in a poistion; holy crapsticks

Laurence Horn laurence.horn at YALE.EDU
Mon Dec 17 20:07:38 UTC 2007

At 11:19 AM -0500 12/17/07, Charles Doyle wrote:
>My favorite oldies of the "bad"-deletion sort are "temperature" (as
>in "He running a temperature")

Can the specific use of "temperature" really denote one that's too
low?  For me, it only picks out the fever range, not just any bad
temperature.  Of course the use of a general term to communicate a
taboo specific extends broadly; there are, for example, "drink" (for
+alcoholic), as noun or verb, and intransitive "smell" (not to
mention "smelly").  But then there's "fragrance", which seems to
involve "good" deletion.


>and "temper" (as in "She's really got a temper")--both of which
>oxymoronically imply the very opposite of TEMPERATENESS.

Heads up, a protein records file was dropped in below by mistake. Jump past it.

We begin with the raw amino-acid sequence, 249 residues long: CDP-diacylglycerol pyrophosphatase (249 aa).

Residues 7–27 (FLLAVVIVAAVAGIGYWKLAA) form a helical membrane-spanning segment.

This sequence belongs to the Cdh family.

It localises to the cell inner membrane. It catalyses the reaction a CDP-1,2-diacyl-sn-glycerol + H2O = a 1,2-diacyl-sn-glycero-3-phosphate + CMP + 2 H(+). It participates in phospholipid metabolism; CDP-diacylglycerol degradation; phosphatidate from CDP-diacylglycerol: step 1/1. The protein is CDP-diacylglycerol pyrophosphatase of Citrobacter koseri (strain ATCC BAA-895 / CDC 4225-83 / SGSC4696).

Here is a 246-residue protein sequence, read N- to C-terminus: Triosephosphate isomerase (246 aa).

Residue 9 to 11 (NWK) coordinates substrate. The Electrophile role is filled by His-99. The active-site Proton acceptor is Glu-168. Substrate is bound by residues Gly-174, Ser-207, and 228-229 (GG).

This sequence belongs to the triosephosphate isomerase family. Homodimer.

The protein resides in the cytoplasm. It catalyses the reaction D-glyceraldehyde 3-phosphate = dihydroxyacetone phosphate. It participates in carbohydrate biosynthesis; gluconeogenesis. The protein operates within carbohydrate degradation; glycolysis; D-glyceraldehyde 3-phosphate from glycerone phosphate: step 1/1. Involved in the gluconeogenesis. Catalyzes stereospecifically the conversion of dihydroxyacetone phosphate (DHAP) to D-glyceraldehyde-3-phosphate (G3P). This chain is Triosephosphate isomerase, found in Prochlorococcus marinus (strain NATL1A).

>---- Original message ----
>>Date: Sun, 16 Dec 2007 08:54:42 -0800
>>From: Jonathan Lighter <wuxxmupp2000 at YAHOO.COM>
>>At what point in our history, I wonder, did the cultural
>>expectation that any circumstance is most likely to be bad become
>>entrenched in our very grammar?
>>   Whorf would have loved it.
>>   JL
>>Dennis Preston <preston at MSU.EDU> wrote:
>>This is the "bad" deletion rule; applies to attitude, situation,
>>position, mood, feeling, etc...
>>>Just watched Sci-Fi Channel's TV movie, _Showdown at Area 51_
>>>(2007). At one point, a character says, "Don't put me in a
>>>  I.e., a difficult or unpleasant relational position with respect
>>>to somebody else. (The speaker was reluctant to have to place the
>>>hero under arrest.) Cf. the earlier and precisely parallel
>>>narrowing of "situation" into "bad situation."
>>>  Another character had occasion to exclaim later, "Holy
>>>crapsticks!" which is a new one on me.
>>>  JL
>The American Dialect Society -

The American Dialect Society -

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